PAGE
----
Type 2 diabetes. This is the most common type of diabetes. With type 2 diabetes, the body is unable to produce or use insulin properly. Those living with prediabetes are at an increased risk for developing type 2 diabetes. Approximately 84.1 million adults ages 18 years or older have prediabetes, and 90% of those individuals do not know they have it.

 Gestational diabetes. This type of diabetes can occur in women during pregnancy. Women with gestational diabetes are at an increased risk for developing type 2 diabetes.

While there is no cure for diabetes, it can be managed with the proper medication, by monitoring blood sugar levels, managing stress, and/or with lifestyle changes to diet and exercise. And for people living with prediabetes, type 2 diabetes can be prevented with weight loss, physical activity, and/or healthy eating.

To learn more about diabetes, check out the following resources:

American Diabetes Association

Diabetes – Centers for Disease Control

References

About Diabetes. (2017, June 1). Retrieved from https://www.cdc.gov/diabetes/basics/diabetes.html

Diabetes [PDF]. (N.d.) Retrieved from https://www.cdc.gov/media/presskits/aahd/diabetes.pdf

Diabetes Statistics. (2017, September). Retrieved from https://www.niddk.nih.gov/health-information/health-statistics/diabetes-statistics

Facts about Type 2. (2015, October 27). Retrieved from http://www.diabetes.org/diabetes-basics/type-2/facts-about-type-2.html

Living with Type 1 Diabetes. (2016, November 21). Retrieved from http://www.diabetes.org/living-with-diabetes/recently-diagnosed/living-with-type-1-diabetes.html

Managing Diabetes. (2016, November). Retrieved from https://www.niddk.nih.gov/health-information/diabetes/overview/managing-diabetes

Prediabetes. (2017, July 25). Retrieved from https://www.cdc.gov/diabetes/basics/prediabetes.html

Preventing Type 2 Diabetes. (2016, November). Retrieved from https://www.niddk.nih.gov/health-information/diabetes/overview/preventing-type-2-diabetes

What is Diabetes? (2016, November). Retrieved from https://www.niddk.nih.gov/health-information/diabetes/overview/what-is-diabetes

Take a Walk

Walking is one of my favorite forms of exercise. It’s free, it’s easy to do, it requires no fancy gym equipment, and it can be done almost anywhere or anytime! I especially enjoy walking outside during the fall season, where the air is cool and crisp, and I am able to see the changing colors of the fall leaves.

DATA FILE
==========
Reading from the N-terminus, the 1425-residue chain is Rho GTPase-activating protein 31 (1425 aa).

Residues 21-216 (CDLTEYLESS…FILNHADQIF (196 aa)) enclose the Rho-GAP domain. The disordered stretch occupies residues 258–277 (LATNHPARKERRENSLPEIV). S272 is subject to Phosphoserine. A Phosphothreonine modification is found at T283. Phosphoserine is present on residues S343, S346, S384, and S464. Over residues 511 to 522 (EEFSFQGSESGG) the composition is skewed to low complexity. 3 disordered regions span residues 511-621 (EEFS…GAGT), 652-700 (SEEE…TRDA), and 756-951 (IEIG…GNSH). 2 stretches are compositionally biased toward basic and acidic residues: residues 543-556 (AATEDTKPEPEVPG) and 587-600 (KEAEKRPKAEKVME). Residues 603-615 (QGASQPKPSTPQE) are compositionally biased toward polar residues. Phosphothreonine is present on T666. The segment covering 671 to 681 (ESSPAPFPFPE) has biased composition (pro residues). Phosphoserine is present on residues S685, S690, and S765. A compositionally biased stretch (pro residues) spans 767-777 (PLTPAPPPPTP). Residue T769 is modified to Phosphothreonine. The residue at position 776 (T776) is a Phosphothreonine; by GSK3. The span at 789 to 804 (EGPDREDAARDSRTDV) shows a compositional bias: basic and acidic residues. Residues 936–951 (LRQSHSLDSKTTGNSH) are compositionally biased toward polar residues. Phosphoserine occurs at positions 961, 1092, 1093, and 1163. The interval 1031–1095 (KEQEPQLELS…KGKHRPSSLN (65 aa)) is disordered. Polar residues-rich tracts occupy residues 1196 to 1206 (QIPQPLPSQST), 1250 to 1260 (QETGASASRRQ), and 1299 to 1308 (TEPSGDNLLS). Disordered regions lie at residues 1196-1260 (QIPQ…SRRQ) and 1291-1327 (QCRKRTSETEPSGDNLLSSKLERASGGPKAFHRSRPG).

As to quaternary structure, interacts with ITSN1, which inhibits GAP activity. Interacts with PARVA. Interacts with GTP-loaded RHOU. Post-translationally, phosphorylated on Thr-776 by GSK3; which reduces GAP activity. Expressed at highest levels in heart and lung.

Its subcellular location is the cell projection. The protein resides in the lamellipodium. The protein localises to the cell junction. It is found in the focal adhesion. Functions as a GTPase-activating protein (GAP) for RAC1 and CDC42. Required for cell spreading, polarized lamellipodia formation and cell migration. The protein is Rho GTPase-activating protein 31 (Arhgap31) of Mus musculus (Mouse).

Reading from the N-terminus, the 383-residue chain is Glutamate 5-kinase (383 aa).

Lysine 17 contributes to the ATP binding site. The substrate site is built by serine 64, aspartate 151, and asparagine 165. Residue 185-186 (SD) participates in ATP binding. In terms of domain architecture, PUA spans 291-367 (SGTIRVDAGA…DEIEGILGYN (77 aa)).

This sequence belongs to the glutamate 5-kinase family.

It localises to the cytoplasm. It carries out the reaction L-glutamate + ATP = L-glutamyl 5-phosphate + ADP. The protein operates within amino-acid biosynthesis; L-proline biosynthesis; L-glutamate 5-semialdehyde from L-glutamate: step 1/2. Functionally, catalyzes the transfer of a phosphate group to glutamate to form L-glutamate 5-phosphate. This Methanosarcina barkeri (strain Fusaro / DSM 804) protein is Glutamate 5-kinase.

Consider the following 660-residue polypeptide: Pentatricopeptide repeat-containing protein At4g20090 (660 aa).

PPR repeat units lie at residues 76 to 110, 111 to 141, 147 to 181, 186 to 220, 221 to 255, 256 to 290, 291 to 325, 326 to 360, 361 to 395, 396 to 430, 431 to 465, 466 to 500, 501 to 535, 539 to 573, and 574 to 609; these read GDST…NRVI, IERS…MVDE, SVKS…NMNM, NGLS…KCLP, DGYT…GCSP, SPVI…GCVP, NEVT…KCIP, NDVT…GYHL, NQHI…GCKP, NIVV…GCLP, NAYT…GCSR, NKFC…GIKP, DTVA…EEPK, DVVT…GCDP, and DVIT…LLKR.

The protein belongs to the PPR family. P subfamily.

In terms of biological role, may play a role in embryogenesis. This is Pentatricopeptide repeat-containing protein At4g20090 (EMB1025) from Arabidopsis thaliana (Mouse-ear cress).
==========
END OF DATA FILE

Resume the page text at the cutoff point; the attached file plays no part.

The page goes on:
As you may already know, walking can be a healthy form of physical activity. It can lower your risk of heart disease and type 2 diabetes as well as strengthen your muscles. Walking can also improve your mood and lower stress. Adults need 150 minutes of moderate-intensity aerobic activity per week, and brisk walking for just 30 minutes per day for 5 days a week can help meet this need.

Finding a friend or family member to walk with you or joining a walking club may be helpful ways to incorporate more walking into your life.

For more information about walking, check out these resources:

Fitness: Walking for Wellness | WebMD

Walking: A Step in the Right Direction | NIH

Happy walking!

References:

Fitness: Walking for Wellness. (2015, July 10). Retrieved from https://www.webmd.com/fitness-exercise/walking-for-wellness

Walking: A Step in the Right Direction. (2017, April). Retrieved from https://www.niddk.nih.gov/health-information/weight-management/walking-step-right-direction

Sleeping Positions and Health

We all know sleep is important for our health… but what about our sleeping positions?

There are several sleeping positions we may find ourselves in. These may include sleeping on our side, our back, in a fetal position, or on our stomach. Each sleeping position carries its own level of health benefits.

Sleeping in a fetal position. This popular sleeping position is good for your spine, and it can also help prevent snoring. A loose (less tightly-curled) fetal position–particularly on your left side–is especially good for health, facilitating breathing and blood circulation.